0

Justices signal deep trouble for health care law

Amy Brighton from Medina, Ohio, who opposes health care reform, rallies in front of the Supreme Court in Washington on Tuesday as the court continues arguments on the health care law signed by President Obama.

Amy Brighton from Medina, Ohio, who opposes health care reform, rallies in front of the Supreme Court in Washington on Tuesday as the court continues arguments on the health care law signed by President Obama.

WASHINGTON -- The fate of President Obama's health care overhaul was cast into deeper jeopardy Tuesday as the Supreme Court's conservative justices sharply and repeatedly questioned its core requirement that virtually every American carry insurance. The court will now take up whether any remnant of the historic law can survive if that linchpin fails.

The justices' questions in Tuesday's hearing carried deeply serious implications but were sometimes flavored with fanciful suggestions. If the government can force people to buy health insurance, justices wanted to know, can it require people to buy burial insurance? Cellphones? Broccoli?

The law, pushed to passage by Obama and congressional Democrats two years ago, would affect nearly all Americans and extend insurance coverage to 30 million people who now lack it. Republicans are strongly opposed, including the presidential contenders now campaigning for the chance to challenge Obama in November.

Audio for Tuesday's court argument can be found Here.

The court focused on whether the mandate for Americans to have insurance "is a step beyond what our cases allow," in the words of Justice Anthony Kennedy.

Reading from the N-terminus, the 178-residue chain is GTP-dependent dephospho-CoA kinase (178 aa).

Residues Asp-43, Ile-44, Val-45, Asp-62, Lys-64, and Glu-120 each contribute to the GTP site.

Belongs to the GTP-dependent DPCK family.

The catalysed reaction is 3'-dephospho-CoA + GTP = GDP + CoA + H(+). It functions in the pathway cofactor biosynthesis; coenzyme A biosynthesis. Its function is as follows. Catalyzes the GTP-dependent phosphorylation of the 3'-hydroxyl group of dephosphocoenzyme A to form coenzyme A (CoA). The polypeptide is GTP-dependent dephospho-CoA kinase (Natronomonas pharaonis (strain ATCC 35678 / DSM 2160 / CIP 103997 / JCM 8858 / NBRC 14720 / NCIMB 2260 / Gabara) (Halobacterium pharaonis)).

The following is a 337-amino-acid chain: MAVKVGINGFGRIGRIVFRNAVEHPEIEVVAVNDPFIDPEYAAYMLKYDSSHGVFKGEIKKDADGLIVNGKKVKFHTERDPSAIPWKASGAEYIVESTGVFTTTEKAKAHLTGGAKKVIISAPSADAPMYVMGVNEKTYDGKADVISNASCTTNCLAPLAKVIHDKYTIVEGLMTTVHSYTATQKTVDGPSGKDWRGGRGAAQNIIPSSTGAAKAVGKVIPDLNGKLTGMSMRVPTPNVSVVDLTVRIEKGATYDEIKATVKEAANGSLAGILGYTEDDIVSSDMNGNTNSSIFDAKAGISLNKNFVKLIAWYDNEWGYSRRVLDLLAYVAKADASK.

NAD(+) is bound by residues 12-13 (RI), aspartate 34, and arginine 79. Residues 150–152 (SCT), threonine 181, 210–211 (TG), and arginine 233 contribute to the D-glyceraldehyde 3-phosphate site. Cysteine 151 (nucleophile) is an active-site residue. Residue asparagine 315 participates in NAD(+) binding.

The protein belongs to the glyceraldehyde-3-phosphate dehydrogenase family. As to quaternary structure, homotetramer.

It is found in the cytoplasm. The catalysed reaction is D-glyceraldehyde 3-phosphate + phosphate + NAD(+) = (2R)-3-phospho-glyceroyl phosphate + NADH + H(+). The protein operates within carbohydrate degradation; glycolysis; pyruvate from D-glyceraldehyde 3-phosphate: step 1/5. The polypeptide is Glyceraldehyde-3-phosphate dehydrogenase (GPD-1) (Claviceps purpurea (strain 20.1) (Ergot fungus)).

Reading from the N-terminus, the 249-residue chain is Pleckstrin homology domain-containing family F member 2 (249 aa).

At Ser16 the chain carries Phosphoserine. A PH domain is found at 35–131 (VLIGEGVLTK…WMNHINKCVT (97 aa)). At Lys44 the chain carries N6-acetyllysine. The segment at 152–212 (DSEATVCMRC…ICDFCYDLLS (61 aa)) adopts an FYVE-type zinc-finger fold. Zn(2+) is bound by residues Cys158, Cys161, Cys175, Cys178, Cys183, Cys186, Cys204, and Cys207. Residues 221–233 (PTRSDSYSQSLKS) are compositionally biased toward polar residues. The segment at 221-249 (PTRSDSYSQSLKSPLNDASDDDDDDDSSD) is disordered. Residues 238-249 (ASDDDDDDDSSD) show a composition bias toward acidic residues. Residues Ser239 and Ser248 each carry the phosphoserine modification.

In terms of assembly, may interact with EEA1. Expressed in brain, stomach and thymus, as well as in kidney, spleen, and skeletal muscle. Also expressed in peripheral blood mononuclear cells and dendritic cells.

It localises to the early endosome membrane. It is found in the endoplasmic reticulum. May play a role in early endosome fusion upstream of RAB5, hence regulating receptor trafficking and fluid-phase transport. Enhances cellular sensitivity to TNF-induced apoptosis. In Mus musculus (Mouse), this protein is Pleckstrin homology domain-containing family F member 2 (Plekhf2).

But Kennedy, who is often the swing vote on cases that divide the justices along ideological lines, also said he recognized the magnitude of the nation's health care problems and seemed to suggest they would require a comprehensive solution.

He and Chief Justice John Roberts emerged as the apparent pivotal votes in the court's decision. The ruling is due in June in the midst of a presidential election campaign that has focused in part on the new law.

Though many of the justices asked tough questions and made strong statements, past cases have shown that those don't necessarily translate into votes when it comes time for a decision.

Today's final arguments -- the third day in the unusually long series of hearings -- will focus on whether the rest of the law can remain even if the insurance mandate is struck down and, separately, on the constitutionality of another provision expanding the federal-state Medicaid program.

The insurance requirement is intended to complement two unchallenged provisions of the law that require insurers to cover people regardless of existing medical conditions and limit how much they can charge in premiums based on a person's age or health.

The law envisions that insurers will be able to accommodate older and sicker people without facing financial ruin because the insurance requirement will provide insurance companies with more premiums from healthy people to cover the increased costs of care.